ColorFabb XT

ColorFabb have some interesting materials including their XT which is a higher temperature and higher strength and apparently food grade. I have been playing with settings and managed to get things printing reasonably well with it, but have found a snag with the TAZ 6 and the ColorFabb XT! The plastic seems to ooze out of the nozzle during bed levelling and seems almost impossible to stop this hence the bed levelling keeps failing. This is crazy, I know, but that is what is happening. Obviously the first thing I printed had some of the previous PLA in the nozzle to push out and was fine, but the second thing I printed was a nightmare. Solvable, but a challenge. Apart from being stronger and higher temperature tolerant I am not that convinced the XT is as good as the PLA.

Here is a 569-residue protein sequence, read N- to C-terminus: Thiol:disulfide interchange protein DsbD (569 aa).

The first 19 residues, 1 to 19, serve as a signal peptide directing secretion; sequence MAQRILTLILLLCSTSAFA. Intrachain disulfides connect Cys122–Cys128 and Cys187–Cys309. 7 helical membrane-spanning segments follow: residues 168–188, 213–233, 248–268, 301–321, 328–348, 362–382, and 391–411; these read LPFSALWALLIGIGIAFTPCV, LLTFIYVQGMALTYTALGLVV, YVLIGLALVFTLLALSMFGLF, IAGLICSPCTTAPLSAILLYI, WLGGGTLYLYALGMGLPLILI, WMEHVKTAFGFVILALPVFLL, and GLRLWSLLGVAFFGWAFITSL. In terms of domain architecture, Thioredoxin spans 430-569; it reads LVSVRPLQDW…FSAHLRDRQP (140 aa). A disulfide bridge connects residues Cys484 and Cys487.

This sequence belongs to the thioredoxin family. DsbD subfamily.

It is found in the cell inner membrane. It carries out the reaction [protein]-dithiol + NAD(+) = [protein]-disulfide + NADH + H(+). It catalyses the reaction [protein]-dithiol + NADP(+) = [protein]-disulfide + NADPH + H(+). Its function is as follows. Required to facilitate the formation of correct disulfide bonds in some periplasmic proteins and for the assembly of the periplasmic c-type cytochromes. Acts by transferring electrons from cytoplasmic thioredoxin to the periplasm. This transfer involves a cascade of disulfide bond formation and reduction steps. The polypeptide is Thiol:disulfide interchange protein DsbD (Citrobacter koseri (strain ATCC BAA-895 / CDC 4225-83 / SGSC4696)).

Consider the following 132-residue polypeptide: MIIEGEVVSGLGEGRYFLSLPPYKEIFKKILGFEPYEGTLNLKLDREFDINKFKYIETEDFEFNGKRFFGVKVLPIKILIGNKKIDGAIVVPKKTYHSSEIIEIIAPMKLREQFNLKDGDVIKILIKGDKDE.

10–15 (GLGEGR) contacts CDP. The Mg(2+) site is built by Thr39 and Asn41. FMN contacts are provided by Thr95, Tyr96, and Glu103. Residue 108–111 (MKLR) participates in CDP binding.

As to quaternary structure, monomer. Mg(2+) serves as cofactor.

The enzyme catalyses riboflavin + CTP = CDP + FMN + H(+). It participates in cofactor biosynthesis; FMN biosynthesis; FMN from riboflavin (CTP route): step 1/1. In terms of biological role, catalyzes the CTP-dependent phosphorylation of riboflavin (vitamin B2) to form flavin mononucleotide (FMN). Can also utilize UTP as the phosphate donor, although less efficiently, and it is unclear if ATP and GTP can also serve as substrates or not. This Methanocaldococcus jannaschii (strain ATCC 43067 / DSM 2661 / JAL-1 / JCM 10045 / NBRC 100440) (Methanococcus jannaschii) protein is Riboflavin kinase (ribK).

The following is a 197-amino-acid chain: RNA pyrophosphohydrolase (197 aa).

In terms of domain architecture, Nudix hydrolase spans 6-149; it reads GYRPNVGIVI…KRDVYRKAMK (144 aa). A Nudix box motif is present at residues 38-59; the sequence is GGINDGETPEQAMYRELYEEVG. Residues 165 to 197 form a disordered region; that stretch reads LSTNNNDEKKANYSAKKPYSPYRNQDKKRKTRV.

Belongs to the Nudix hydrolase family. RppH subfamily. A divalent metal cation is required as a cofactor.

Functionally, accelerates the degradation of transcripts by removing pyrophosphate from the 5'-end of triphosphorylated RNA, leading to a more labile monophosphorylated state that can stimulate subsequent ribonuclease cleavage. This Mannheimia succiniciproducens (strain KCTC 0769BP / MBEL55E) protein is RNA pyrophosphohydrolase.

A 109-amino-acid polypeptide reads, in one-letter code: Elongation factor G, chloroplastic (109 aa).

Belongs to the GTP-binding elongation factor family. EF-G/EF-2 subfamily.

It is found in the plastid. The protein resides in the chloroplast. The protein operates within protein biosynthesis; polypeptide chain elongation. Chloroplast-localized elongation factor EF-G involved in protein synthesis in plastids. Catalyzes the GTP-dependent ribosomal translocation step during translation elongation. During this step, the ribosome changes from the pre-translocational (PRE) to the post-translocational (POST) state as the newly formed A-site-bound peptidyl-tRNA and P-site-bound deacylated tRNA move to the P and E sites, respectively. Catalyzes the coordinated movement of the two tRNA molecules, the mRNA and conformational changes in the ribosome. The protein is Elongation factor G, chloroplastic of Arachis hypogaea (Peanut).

ColorFabb nGen

They have also come up with a new plastic (also Eastman Amphora) which is apparently very good. I have had some challenges getting the settings right for this, and still working on it. But it does seem quite good. It only costs about 50p a reel more than the straight PLA. Again, and impressive range of colours available. One of the issues with printing is the temperature stability - when things cool they change shape. This could be a really good answer to that.

ColorFabb Metals!

Yes, metal! They do PLA with bronze, copper, steel, and brass mixed in. What struck me, and should have been obvious, is how small the reel is as it is sold by weight, and metal is heavy. It prints like normal PLA, but apparently can wear the nozzle somewhat. You can feel how heavy it is even in the printed model. The trick seems to be to use metal polish on the finished model to bring up the metallic surface and shine. You can make a bronze bust that looks like a bronze bust!